We are working on an evaluation of a large rural roads rehabilitation program in Rwanda that relies on high-frequency market information. We knew from the get-go that collecting this data would be a challenge: the markets are scattered across the country, and by design most are in remote rural areas with bad connectivity (hence the road rehab). The cost of sending enumerators to all markets in our study on a monthly basis seemed prohibitive.
Crowdsourcing seemed like an ideal solution. We met a technology firm at a conference in Berkeley, and we liked their pitch: use high-frequency, contributor-based, mobile data capture technology to flexibly measure changes in market access and structure. A simple app, a network of contributors spanning the country, and all the price data we would need on our sample of markets.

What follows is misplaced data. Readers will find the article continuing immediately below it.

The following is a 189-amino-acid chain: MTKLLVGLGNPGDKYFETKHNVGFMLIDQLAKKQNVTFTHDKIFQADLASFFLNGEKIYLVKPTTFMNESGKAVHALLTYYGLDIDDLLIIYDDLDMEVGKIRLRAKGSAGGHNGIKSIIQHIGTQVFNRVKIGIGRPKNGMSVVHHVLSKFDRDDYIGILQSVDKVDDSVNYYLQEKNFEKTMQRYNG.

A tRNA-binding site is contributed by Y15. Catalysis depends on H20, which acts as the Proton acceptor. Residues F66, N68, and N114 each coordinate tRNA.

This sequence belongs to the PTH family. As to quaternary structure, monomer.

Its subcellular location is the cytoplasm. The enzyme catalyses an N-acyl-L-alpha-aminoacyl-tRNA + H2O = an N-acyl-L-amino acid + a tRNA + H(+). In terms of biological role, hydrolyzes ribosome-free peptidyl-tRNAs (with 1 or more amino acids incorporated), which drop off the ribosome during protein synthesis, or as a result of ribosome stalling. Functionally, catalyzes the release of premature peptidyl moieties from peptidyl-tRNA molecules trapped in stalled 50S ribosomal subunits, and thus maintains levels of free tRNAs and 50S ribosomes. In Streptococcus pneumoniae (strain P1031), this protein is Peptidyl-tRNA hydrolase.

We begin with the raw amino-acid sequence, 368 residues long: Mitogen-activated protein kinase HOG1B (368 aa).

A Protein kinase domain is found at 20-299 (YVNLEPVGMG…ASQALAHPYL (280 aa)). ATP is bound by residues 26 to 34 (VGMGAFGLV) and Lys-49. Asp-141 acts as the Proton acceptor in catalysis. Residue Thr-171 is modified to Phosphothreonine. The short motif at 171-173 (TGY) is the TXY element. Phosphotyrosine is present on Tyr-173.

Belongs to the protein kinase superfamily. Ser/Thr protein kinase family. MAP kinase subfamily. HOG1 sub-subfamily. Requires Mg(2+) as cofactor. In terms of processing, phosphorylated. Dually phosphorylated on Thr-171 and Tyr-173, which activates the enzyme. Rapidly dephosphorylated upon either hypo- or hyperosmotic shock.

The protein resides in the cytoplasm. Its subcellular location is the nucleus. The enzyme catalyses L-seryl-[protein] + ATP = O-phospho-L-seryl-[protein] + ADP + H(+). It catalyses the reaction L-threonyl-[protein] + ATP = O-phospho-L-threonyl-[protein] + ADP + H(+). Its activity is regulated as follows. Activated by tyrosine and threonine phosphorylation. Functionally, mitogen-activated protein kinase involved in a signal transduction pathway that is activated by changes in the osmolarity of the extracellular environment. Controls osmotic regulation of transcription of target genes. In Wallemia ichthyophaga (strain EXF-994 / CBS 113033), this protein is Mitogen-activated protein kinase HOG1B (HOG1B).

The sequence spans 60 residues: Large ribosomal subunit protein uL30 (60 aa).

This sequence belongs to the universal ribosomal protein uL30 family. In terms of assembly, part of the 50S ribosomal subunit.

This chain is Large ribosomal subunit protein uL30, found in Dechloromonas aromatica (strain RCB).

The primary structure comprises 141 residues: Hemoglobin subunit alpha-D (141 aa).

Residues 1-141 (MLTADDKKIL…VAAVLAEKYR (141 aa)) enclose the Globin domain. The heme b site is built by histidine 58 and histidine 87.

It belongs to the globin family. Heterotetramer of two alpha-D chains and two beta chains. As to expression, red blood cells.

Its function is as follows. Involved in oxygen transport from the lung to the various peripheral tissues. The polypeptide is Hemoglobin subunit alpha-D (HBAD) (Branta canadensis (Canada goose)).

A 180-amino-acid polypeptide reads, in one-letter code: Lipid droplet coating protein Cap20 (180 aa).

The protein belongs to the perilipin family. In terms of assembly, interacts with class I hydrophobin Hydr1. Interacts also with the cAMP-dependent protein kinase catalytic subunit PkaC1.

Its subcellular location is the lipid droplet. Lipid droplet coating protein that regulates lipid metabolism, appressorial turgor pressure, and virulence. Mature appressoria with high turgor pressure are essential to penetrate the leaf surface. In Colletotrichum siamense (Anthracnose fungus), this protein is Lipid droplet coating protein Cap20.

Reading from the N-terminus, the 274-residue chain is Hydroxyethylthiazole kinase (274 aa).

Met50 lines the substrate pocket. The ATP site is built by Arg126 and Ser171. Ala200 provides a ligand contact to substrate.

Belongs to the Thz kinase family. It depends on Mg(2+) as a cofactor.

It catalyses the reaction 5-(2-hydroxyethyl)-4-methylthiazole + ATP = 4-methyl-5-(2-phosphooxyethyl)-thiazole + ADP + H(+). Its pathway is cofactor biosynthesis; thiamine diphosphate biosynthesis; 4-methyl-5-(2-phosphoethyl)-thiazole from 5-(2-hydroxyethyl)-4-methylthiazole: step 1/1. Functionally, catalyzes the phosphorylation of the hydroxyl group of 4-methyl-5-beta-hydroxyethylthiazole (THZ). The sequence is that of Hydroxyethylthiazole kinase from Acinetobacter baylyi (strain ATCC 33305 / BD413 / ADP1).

One year after contract signing and a lot of troubleshooting, less than half of the markets were visited at the specified intervals (fortnightly), and even in these markets, we had data on less than half of our list of products. (Note: we knew all along this wasn't going well, we just kept going at it.)
So what went wrong, and what did we learn?